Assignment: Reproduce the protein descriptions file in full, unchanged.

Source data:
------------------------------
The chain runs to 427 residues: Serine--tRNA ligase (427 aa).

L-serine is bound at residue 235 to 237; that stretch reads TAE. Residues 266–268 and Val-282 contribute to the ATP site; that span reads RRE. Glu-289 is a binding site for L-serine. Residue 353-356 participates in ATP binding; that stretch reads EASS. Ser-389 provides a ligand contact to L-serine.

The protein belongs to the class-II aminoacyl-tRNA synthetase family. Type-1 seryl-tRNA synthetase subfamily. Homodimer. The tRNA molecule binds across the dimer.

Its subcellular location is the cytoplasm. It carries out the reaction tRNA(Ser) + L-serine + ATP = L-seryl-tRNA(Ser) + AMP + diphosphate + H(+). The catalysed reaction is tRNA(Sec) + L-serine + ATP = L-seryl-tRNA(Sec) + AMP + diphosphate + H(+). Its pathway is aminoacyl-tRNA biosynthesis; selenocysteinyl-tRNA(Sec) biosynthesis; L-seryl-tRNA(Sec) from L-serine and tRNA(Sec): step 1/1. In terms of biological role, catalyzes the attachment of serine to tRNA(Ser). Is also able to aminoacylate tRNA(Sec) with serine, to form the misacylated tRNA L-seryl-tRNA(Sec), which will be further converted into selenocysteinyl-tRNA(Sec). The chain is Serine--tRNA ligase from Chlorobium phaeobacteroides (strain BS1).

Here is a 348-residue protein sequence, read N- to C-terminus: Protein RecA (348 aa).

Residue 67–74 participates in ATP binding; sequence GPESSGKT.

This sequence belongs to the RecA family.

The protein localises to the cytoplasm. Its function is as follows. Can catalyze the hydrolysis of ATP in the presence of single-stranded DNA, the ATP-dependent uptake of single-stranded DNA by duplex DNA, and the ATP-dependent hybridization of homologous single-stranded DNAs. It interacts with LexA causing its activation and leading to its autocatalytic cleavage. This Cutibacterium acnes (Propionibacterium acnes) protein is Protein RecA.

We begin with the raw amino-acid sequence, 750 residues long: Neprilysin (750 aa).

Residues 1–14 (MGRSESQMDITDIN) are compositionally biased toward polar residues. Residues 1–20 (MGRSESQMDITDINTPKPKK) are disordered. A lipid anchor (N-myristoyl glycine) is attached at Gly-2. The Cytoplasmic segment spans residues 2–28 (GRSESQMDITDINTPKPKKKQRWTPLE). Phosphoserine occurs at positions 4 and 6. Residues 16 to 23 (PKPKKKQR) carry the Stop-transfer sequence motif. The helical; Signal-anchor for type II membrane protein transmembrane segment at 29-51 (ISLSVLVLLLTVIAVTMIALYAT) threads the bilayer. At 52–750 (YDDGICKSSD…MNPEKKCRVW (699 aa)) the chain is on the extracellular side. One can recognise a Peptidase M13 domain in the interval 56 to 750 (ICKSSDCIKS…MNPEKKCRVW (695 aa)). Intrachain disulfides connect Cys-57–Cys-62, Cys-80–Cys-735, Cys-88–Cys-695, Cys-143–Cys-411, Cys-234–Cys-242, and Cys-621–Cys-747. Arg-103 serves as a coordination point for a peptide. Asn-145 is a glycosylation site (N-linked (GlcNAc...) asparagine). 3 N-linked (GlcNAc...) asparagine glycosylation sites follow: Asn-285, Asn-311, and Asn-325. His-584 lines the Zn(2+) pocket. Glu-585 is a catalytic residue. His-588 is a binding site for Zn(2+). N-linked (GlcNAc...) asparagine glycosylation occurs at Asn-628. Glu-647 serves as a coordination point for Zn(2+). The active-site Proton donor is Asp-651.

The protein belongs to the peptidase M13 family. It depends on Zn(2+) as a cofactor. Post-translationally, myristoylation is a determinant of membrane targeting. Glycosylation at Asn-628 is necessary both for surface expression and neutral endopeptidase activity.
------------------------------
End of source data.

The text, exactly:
The chain runs to 427 residues: Serine--tRNA ligase (427 aa).

L-serine is bound at residue 235 to 237; that stretch reads TAE. Residues 266–268 and Val-282 contribute to the ATP site; that span reads RRE. Glu-289 is a binding site for L-serine. Residue 353-356 participates in ATP binding; that stretch reads EASS. Ser-389 provides a ligand contact to L-serine.

The protein belongs to the class-II aminoacyl-tRNA synthetase family. Type-1 seryl-tRNA synthetase subfamily. Homodimer. The tRNA molecule binds across the dimer.

Its subcellular location is the cytoplasm. It carries out the reaction tRNA(Ser) + L-serine + ATP = L-seryl-tRNA(Ser) + AMP + diphosphate + H(+). The catalysed reaction is tRNA(Sec) + L-serine + ATP = L-seryl-tRNA(Sec) + AMP + diphosphate + H(+). Its pathway is aminoacyl-tRNA biosynthesis; selenocysteinyl-tRNA(Sec) biosynthesis; L-seryl-tRNA(Sec) from L-serine and tRNA(Sec): step 1/1. In terms of biological role, catalyzes the attachment of serine to tRNA(Ser). Is also able to aminoacylate tRNA(Sec) with serine, to form the misacylated tRNA L-seryl-tRNA(Sec), which will be further converted into selenocysteinyl-tRNA(Sec). The chain is Serine--tRNA ligase from Chlorobium phaeobacteroides (strain BS1).

Here is a 348-residue protein sequence, read N- to C-terminus: Protein RecA (348 aa).

Residue 67–74 participates in ATP binding; sequence GPESSGKT.

This sequence belongs to the RecA family.

The protein localises to the cytoplasm. Its function is as follows. Can catalyze the hydrolysis of ATP in the presence of single-stranded DNA, the ATP-dependent uptake of single-stranded DNA by duplex DNA, and the ATP-dependent hybridization of homologous single-stranded DNAs. It interacts with LexA causing its activation and leading to its autocatalytic cleavage. This Cutibacterium acnes (Propionibacterium acnes) protein is Protein RecA.

We begin with the raw amino-acid sequence, 750 residues long: Neprilysin (750 aa).

Residues 1–14 (MGRSESQMDITDIN) are compositionally biased toward polar residues. Residues 1–20 (MGRSESQMDITDINTPKPKK) are disordered. A lipid anchor (N-myristoyl glycine) is attached at Gly-2. The Cytoplasmic segment spans residues 2–28 (GRSESQMDITDINTPKPKKKQRWTPLE). Phosphoserine occurs at positions 4 and 6. Residues 16 to 23 (PKPKKKQR) carry the Stop-transfer sequence motif. The helical; Signal-anchor for type II membrane protein transmembrane segment at 29-51 (ISLSVLVLLLTVIAVTMIALYAT) threads the bilayer. At 52–750 (YDDGICKSSD…MNPEKKCRVW (699 aa)) the chain is on the extracellular side. One can recognise a Peptidase M13 domain in the interval 56 to 750 (ICKSSDCIKS…MNPEKKCRVW (695 aa)). Intrachain disulfides connect Cys-57–Cys-62, Cys-80–Cys-735, Cys-88–Cys-695, Cys-143–Cys-411, Cys-234–Cys-242, and Cys-621–Cys-747. Arg-103 serves as a coordination point for a peptide. Asn-145 is a glycosylation site (N-linked (GlcNAc...) asparagine). 3 N-linked (GlcNAc...) asparagine glycosylation sites follow: Asn-285, Asn-311, and Asn-325. His-584 lines the Zn(2+) pocket. Glu-585 is a catalytic residue. His-588 is a binding site for Zn(2+). N-linked (GlcNAc...) asparagine glycosylation occurs at Asn-628. Glu-647 serves as a coordination point for Zn(2+). The active-site Proton donor is Asp-651.

The protein belongs to the peptidase M13 family. It depends on Zn(2+) as a cofactor. Post-translationally, myristoylation is a determinant of membrane targeting. Glycosylation at Asn-628 is necessary both for surface expression and neutral endopeptidase activity.